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Business is Tough, but Family is Worse: Household Bargaining and Investment in Microenterprises in Uganda

Nathan Fiala ()

No 2017-05, Working papers from University of Connecticut, Department of Economics

Abstract: I present evidence that intra-household decision making affects business investment decisions and household welfare. I interact the results from a behavioral experiment that allows spouses to hide money from each other with an experiment that delivered capital to business owners in Uganda. Businesses were randomly selected to receive capital through a loan or grant, or capital paired with training. I find evidence that the grant with training treatment had medium-term economic impacts when given to men, but there are no effects from the other treatments for men or women. I also find that the loan with training treatment had impacts on the income of spouses of women, though women do not know about these effects. The results from the incentivized behavioral game correlate significantly with household economic outcomes: men who do not hide money from their wives show higher economic outcomes from the treatments, while those who hide money show a negative change relative to a control group. The opposite is the case for women: women who hide money from their husbands show increased economic outcomes, while those who do not hide money see a decrease in outcomes. The results are consistent with strong female household constraints where women have little control over resources in the family and so hiding money is the only way to keep control of it. Men have less fear of losing control of money in the household, and so those that hide money likely have serious household issues that lead to significant negative investment behavior. The results help to explain why women with existing enterprises have performed so poorly in previous capital experiments and why researchers have failed to find impacts from microfinance.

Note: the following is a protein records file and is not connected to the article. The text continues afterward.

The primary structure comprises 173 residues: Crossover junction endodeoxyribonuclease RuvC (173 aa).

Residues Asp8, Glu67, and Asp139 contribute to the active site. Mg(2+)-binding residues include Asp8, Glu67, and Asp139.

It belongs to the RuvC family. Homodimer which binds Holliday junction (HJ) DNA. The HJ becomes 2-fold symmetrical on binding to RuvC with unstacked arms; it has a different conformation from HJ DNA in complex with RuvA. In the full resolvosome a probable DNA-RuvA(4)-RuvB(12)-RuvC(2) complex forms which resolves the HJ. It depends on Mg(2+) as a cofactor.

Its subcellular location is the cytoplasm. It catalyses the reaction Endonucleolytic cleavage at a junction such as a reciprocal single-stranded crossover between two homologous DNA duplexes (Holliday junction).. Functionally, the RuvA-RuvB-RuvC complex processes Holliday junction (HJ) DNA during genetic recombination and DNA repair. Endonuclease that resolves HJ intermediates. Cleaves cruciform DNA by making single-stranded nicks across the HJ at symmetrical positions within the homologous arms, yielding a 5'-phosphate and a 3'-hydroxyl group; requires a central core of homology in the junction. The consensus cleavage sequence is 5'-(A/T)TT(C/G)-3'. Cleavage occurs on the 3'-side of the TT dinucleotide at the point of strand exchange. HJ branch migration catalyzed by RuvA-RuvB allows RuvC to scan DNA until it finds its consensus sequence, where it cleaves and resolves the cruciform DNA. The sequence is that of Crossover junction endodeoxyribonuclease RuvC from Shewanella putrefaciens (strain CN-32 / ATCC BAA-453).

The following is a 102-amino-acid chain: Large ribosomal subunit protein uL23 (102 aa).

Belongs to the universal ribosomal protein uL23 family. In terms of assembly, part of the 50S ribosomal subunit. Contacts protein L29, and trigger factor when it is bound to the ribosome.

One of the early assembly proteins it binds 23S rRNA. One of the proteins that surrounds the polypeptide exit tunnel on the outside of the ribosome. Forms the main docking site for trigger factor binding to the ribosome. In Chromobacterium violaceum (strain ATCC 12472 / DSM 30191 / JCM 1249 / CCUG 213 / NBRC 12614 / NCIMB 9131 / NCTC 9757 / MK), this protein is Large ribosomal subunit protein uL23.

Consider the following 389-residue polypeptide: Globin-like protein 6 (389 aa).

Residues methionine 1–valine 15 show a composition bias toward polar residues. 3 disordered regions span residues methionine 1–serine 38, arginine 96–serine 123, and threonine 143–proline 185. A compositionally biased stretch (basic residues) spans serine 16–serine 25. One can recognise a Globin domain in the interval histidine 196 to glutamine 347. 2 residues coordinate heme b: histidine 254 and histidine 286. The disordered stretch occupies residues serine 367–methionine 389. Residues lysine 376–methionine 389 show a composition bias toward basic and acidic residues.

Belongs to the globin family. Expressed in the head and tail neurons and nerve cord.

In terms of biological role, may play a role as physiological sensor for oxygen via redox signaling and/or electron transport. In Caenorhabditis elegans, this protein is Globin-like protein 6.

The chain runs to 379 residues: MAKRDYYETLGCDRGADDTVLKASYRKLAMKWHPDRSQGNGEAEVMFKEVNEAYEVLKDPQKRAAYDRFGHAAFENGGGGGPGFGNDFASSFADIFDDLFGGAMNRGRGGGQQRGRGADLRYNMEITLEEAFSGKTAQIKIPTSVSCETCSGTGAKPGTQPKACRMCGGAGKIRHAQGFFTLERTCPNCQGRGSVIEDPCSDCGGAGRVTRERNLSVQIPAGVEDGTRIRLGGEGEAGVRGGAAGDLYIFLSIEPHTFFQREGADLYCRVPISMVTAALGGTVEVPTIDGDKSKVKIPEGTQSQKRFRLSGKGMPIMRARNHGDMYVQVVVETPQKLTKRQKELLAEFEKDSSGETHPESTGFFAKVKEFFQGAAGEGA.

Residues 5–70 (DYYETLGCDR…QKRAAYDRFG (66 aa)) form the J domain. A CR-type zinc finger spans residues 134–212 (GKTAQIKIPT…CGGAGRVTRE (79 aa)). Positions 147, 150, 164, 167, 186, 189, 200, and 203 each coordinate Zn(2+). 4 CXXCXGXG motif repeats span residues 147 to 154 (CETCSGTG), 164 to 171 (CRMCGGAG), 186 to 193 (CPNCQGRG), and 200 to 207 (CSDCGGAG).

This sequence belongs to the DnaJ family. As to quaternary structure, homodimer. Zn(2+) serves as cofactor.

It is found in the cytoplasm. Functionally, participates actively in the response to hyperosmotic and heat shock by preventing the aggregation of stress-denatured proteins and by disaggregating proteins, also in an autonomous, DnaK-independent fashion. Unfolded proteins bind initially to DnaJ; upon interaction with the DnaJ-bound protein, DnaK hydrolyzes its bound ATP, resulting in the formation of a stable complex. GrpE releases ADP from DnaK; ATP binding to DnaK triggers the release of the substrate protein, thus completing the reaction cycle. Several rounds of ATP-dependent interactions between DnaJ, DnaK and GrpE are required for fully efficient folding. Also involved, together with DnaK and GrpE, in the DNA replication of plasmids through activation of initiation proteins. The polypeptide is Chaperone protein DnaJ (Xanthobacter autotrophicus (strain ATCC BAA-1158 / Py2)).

Keywords: Economic development; microenterprises; microfinance; cash grants; entrepreneurship training; credit constraints (search for similar items in EconPapers)
JEL-codes: O12 O16 C93 J16 L26 M53 (search for similar items in EconPapers)
New Economics Papers: this item is included in nep-dem, nep-ent, nep-exp, nep-hme and nep-mfd
Date: 2017-04
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Persistent link: https://EconPapers.repec.org/RePEc:uct:uconnp:2017-05

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